In an email responding to my questions about minority voting, Emily West, a political scientist at the University of Pittsburgh, argued that “nonwhite Americans who previously may have voted Democrat for identity-based reasons are increasingly likely to vote more sincerely according to their conservative ideology or policy preference and thus vote Republican.”

West, Bernard L. Fraga and Yamil R. Velez, political scientists at Emory and Columbia, recently published “Reversion to the Mean, or Their Version of the Dream? Latino Voting in an Age of Populism,” in which they maintained that there have been

significant pro-Trump shifts among working-class Latinos and modest evidence of a pro-Trump shift among newly engaged U.S.-born Latino children of immigrants and Catholic Latinos. These findings, coupled with an analysis of the 2022 C.E.S., point to a more durable Republican shift than currently assumed.

More specifically, Fraga, Velez and West showed that the strongest shift to Trump was among Latinos holding conservative views on crime and punishment, holding restrictionist beliefs on immigration, having the lowest education levels and making the least money.

These shifts do not, in the researchers’ view, constitute a realignment.

“Well over a majority of Latinos still support Democrats, so I hesitate to call it a realignment, but there are segments of the population that have grown more fond of the G.O.P. over time,” Velez wrote in an email elaborating on the paper. “There is much stronger evidence that some segments of the Latino population such as conservatives have shifted toward the G.O.P. and will stay there, but I’m skeptical that this is a broad-based racial realignment.”

Fraga also replied by email to my inquiry: “There is, indeed, a shift toward Republicans among voters of color, but I would characterize it less as a realignment and more a sort of ideological sorting, where the relatively small population of conservative voters of color are now voting for the party more closely aligned with their ideological preferences.”

The three authors concluded their paper by noting that

the Republican gains we describe align with two key processes shaping American politics: ideological sorting and educational polarization. Unlike the general population, these mechanisms have been notably delayed among Latino voters.

Eric Schickler, a Berkeley political scientist and the author of the 2016 book “Racial Realignment: The Transformation of American Liberalism, 1932-1965,” contended by email that “it is premature to say that there is a realignment among nonwhite voters, but the survey results suggest some erosion in Democratic support that is clearly worrisome for the party heading into 2024.”

The polling data “certainly suggests the possibility that something substantial could be happening,” Schickler continued. “I do not think one can just dismiss the evidence that Biden and the Democrats’ numbers with respect to nonwhite voters have been concerning for several months.”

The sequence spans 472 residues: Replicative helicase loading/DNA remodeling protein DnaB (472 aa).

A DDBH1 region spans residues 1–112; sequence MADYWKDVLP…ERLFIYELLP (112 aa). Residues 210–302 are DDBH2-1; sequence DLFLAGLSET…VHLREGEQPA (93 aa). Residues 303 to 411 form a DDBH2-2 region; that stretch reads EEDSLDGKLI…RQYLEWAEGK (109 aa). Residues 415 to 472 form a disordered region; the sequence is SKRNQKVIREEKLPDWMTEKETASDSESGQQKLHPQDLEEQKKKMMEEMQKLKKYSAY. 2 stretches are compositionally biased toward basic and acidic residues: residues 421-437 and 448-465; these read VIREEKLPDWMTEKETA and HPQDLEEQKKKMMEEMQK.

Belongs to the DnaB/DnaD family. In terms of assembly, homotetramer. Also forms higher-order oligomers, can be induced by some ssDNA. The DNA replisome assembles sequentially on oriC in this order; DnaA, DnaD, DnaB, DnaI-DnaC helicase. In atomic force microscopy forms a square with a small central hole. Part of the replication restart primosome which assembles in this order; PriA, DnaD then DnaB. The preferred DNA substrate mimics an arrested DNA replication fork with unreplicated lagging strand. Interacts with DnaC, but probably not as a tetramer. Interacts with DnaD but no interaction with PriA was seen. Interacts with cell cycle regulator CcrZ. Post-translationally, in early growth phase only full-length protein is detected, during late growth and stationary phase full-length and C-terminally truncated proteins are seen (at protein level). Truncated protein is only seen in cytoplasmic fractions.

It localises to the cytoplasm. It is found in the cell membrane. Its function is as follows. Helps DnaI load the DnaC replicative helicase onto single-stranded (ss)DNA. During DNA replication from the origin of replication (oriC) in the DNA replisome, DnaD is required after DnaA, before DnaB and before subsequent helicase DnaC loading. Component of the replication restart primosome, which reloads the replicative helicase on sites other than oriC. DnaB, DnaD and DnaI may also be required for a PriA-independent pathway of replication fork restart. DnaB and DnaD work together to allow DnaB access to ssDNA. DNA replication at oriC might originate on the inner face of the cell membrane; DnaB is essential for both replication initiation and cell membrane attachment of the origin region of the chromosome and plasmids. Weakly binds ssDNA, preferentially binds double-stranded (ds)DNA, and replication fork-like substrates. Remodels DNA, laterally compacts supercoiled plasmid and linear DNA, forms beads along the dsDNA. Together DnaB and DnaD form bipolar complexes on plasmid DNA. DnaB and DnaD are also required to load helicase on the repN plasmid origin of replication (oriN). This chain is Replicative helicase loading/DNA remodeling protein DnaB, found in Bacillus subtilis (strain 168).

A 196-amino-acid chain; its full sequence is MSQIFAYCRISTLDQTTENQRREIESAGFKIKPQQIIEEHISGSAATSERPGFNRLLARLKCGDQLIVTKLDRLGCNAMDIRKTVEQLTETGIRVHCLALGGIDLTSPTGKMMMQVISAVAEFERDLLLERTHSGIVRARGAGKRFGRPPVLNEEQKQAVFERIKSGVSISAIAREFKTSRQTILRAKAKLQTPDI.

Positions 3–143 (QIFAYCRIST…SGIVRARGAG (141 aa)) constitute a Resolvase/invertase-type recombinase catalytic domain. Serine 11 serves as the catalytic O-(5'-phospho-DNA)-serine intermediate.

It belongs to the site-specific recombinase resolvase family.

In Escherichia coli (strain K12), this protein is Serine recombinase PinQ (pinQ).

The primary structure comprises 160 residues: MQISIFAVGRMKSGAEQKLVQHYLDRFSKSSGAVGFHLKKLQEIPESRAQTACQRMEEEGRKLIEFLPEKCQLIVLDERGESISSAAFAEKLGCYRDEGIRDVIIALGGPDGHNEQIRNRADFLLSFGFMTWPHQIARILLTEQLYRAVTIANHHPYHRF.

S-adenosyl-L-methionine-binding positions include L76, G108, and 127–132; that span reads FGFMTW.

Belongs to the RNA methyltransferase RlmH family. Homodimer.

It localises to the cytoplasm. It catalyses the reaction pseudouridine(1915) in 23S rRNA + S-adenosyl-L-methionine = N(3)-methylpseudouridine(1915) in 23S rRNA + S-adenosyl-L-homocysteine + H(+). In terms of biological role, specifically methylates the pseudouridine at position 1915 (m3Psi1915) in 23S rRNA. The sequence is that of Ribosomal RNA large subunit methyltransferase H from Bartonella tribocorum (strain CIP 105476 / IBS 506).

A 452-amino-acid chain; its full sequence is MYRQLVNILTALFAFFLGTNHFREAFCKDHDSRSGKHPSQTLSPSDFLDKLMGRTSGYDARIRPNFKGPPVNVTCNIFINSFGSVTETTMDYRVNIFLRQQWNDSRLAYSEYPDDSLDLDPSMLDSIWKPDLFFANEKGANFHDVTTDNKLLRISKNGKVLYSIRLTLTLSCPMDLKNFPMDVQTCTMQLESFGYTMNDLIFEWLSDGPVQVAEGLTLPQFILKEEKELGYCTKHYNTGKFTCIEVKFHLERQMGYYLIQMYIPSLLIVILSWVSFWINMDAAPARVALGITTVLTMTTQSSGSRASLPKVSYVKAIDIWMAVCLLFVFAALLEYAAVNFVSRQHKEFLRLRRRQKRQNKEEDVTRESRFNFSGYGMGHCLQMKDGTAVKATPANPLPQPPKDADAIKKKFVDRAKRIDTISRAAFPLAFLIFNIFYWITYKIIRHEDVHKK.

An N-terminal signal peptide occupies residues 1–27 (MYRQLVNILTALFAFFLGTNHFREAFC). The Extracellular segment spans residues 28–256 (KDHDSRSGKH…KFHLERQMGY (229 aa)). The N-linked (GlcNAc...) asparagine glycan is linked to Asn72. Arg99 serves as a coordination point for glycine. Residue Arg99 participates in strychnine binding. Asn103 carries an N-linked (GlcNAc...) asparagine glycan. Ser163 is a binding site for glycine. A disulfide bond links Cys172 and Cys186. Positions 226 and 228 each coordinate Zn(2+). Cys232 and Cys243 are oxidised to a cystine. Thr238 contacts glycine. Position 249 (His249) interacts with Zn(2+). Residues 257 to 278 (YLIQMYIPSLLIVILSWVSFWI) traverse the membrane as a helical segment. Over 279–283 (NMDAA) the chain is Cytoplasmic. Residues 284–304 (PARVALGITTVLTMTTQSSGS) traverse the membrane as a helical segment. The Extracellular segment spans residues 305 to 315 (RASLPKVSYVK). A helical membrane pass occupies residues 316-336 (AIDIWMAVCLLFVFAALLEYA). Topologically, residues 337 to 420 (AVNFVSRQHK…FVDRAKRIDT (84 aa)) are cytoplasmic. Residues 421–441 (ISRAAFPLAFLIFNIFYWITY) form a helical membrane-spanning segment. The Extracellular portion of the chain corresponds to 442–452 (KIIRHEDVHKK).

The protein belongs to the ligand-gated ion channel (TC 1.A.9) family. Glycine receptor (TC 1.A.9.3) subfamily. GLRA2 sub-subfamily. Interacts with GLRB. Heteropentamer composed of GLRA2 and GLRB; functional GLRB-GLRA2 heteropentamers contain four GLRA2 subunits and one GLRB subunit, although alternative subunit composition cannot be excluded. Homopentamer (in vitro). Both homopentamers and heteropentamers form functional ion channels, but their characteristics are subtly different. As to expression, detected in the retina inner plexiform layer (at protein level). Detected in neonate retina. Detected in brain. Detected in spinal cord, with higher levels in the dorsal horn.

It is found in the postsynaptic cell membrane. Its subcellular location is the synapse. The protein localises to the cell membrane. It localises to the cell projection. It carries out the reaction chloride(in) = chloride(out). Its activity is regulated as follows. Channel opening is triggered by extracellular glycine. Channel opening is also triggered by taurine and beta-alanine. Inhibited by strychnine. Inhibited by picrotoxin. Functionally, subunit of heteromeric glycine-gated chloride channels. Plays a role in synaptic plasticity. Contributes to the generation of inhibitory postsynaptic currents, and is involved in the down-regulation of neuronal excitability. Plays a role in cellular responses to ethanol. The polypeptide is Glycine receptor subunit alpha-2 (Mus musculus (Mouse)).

Kirill Zhirkov, a political scientist at the University of Virginia, suggested in an email that one of the factors driving Latinos from the Democratic Party could be Hispanic prejudice against African Americans.

The image of the Democrats as a Black political party, what Zhirkov called “the Democrats-Black schema” has the same effect “among Latinos and Asians,” Zhirkov wrote. “It is possible that as Latinos and Asians assimilate in the United States, some of them also (at least partially) acquire anti-Black prejudice as one of the organizing principles of anti-progressive politics.”

In support of his claim, Zhirkov cited his 2022 paper written with Nicholas Valentino, a political scientist at the University of Michigan, “The Origins and Consequences of Racialized Schemas About U.S. Parties,” and a 2016 paper, “The Political Consequences of Latino Prejudice Against Blacks” by Yanna Krupnikov, a professor of communication at the University of Michigan, and Spencer Piston, a political scientist at Boston University.

The conflict between competing analyses of recent voting and polling trends won’t be resolved until the votes are counted after Election Day, Nov. 5.

In the meantime, what can be made of the data currently available?

There is not yet adequate evidence to proclaim a racial or minority voting realignment. There may be significant and consequential defections from the Democratic Party among Black, Hispanic and Asian Americans, but it is very unlikely that any of these constituencies will cast a majority of their votes or anything close to it for Donald Trump.

It is also possible that the Biden campaign could make up for the losses it incurs among minority voters with improved margins among white liberals and moderates angered by the Supreme Court’s Dobbs decision ending women’s constitutional right to abortion and by the litany of stories describing the inability of women in red states to get medically necessary abortions.

Even so, Biden has his work cut out for him in the coming months. Voting data and polling data are in conflict, which confounds analysis — tiny shifts among white voters can still have an outsize impact. Biden knows he has to raise both the level of his support and the level of turnout among America’s minority voters if Democrats are going to have a decent chance of beating Trump.

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Thomas B. Edsall has been a contributor to the Times Opinion section since 2011. His column on strategic and demographic trends in American politics appears every Wednesday. He previously covered politics for The Washington Post. @edsall